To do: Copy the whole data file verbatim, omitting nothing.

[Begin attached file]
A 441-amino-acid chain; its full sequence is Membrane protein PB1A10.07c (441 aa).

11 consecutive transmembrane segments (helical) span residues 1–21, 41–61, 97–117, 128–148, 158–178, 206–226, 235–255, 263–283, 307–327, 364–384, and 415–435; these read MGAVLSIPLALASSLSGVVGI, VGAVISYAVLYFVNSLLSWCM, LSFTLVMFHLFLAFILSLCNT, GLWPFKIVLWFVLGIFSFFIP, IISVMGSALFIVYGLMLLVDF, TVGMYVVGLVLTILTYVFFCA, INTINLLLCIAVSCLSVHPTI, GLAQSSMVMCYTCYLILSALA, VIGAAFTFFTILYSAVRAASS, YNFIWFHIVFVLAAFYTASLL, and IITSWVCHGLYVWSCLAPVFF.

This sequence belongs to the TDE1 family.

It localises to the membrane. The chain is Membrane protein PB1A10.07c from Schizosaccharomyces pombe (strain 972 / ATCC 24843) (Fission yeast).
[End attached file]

A 441-amino-acid chain; its full sequence is Membrane protein PB1A10.07c (441 aa).

11 consecutive transmembrane segments (helical) span residues 1–21, 41–61, 97–117, 128–148, 158–178, 206–226, 235–255, 263–283, 307–327, 364–384, and 415–435; these read MGAVLSIPLALASSLSGVVGI, VGAVISYAVLYFVNSLLSWCM, LSFTLVMFHLFLAFILSLCNT, GLWPFKIVLWFVLGIFSFFIP, IISVMGSALFIVYGLMLLVDF, TVGMYVVGLVLTILTYVFFCA, INTINLLLCIAVSCLSVHPTI, GLAQSSMVMCYTCYLILSALA, VIGAAFTFFTILYSAVRAASS, YNFIWFHIVFVLAAFYTASLL, and IITSWVCHGLYVWSCLAPVFF.

This sequence belongs to the TDE1 family.

It localises to the membrane. The chain is Membrane protein PB1A10.07c from Schizosaccharomyces pombe (strain 972 / ATCC 24843) (Fission yeast).